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Mr_Fulano
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What is a Sprite?

Hi, I'm new to programming with ActionScript 3 (CS5). I've been trying to learn how the code all comes together and have made some progress, but have also come across a term that is not defined in the material I've been reviewing. The term is "Sprite". The context it's used in is something like this:

import flash.display.Sprite;
public class Projectile extends Sprite {...

So, what exactly is a "Sprite" (other than a soft drink) and how does it work and why would the Projectile class want to extend it?

Thanks,
Fulano
Adobe Flash

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Mr_Fulano

8/22/2022 - Mon
OmniUnlimited

According to the Adobe ActionScript Reference:

The Sprite class is a basic display list building block: a display list node that can display graphics and can also contain children.
A Sprite object is similar to a movie clip, but does not have a timeline. Sprite is an appropriate base class for objects that do not require timelines. For example, Sprite would be a logical base class for user interface (UI) components that typically do not use the timeline.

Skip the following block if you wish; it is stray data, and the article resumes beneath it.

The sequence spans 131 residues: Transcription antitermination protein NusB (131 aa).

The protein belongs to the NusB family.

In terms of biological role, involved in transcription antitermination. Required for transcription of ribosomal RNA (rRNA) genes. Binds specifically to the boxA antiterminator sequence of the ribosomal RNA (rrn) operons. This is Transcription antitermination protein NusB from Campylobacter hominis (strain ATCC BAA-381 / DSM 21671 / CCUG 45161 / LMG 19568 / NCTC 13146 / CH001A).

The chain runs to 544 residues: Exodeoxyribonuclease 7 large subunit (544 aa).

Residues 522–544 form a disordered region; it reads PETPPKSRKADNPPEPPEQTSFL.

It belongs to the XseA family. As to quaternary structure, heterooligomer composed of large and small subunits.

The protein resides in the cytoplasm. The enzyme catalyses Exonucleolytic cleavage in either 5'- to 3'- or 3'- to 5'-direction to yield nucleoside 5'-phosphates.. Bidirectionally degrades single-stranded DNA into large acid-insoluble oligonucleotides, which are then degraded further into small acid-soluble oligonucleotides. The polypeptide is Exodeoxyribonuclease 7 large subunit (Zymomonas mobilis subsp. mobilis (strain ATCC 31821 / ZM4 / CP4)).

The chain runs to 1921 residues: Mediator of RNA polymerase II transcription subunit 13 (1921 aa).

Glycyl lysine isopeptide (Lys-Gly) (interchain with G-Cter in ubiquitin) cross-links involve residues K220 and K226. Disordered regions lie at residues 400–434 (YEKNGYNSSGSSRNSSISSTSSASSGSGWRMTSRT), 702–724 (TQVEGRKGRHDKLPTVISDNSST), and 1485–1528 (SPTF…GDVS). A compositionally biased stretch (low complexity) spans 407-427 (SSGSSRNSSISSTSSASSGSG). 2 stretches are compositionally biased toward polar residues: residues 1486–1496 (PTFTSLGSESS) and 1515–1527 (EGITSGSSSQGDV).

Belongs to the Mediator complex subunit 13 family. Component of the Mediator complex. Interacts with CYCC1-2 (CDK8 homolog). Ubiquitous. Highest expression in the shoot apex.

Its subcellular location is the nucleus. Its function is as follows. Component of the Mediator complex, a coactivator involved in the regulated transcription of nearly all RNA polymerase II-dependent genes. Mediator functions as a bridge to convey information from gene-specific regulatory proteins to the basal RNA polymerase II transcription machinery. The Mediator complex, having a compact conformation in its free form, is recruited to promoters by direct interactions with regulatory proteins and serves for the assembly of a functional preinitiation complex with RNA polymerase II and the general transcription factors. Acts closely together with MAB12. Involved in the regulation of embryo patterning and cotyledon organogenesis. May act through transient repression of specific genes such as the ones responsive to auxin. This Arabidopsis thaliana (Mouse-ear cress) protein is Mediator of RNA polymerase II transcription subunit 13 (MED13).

The Sprite class is new in ActionScript 3.0. It provides an alternative to the functionality of the MovieClip class, which retains all the functionality of previous ActionScript releases to provide backward compatibility.

See http://help.adobe.com/en_US/FlashPlatform/reference/actionscript/3/flash/display/Sprite.html?filter_flash=cs5&filter_flashplayer=10.2&filter_air=2.6
ASKER CERTIFIED SOLUTION
Carnou

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Mr_Fulano

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OK, so based on what you both are stating, a Sprite is somewhat like a layer in Photoshop. It is a container of sorts that holds a graphic of some kind. Its interactive, so I can click on it and get a response or it can listen for events, which in tern may affect its state.

Fulano
Carnou

There are actual layers in Flash, as well, and on each layer you can add multiple sprites.  I would recommend thinking of a sprite as any single item you can display on any layer that is on the stage.